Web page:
A theory of quantum gravity that describes the universe as beginning in a “Big Bounce” rather than a Big Bang has succeeded in explaining several anomalies in the cosmic microwave background (CMB) radiation.

Loop quantum gravity (LQG) is an alternative to string theory, and describes space itself as being quantized at the smallest scales, known as the Planck length, about 10–35 m. According to LQG, space cannot be crushed down any smaller than this, and the application of LQG to the broader Universe is known as loop quantum cosmology (LQC).

In standard Big Bang cosmology, were we to run the history of the universe backwards so that it collapses rather than expands, the universe would contract into an unknowable singularity. However, in LQC, the collapsing universe would stop collapsing at the Planck length, and then rebound. This suggests that if LQC is correct, there was no Big Bang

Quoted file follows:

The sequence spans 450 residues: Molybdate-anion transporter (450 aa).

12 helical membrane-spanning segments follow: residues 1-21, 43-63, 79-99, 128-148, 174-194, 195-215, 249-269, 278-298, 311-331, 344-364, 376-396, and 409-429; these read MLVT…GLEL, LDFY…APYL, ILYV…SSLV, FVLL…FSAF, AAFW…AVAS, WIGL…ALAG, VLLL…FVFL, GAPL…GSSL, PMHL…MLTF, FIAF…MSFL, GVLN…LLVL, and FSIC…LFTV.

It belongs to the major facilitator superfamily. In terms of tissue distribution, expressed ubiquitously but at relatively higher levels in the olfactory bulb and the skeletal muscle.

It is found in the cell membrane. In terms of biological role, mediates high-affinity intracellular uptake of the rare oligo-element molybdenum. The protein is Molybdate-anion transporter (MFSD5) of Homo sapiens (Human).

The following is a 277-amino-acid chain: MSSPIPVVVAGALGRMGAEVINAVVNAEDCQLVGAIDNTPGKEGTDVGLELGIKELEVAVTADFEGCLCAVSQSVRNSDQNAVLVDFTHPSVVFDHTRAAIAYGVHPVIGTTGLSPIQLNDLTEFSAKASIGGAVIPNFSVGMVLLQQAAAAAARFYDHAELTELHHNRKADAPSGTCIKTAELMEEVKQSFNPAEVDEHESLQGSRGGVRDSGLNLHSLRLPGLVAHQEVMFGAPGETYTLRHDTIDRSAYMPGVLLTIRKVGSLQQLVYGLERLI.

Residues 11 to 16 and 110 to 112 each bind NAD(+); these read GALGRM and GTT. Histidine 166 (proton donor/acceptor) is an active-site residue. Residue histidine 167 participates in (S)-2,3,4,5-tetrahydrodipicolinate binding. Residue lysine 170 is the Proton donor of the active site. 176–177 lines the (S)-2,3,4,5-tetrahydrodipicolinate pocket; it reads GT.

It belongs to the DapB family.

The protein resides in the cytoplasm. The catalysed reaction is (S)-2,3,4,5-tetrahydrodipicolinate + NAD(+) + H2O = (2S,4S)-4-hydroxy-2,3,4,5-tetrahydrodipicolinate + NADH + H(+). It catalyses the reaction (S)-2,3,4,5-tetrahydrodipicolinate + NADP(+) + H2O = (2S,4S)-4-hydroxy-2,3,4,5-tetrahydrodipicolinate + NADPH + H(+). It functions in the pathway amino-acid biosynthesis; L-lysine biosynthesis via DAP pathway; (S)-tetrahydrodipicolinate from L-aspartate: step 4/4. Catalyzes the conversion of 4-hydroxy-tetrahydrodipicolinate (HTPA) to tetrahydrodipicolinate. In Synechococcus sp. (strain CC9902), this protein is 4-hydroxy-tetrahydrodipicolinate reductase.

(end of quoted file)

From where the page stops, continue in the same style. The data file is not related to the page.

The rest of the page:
Now, new research by a team led by Abhay Ashtekar at Pennsylvania State University, has found that LQC can explain several anomalies in the CMB that have eluded explanation by other theories. The research is described in Physical Review Letters and the team includes Penn State’s Brajesh Gupt and Donghui Jeong, as well as Vijayakumar Sreenath of the National Institute of Technology Karnataka in India.

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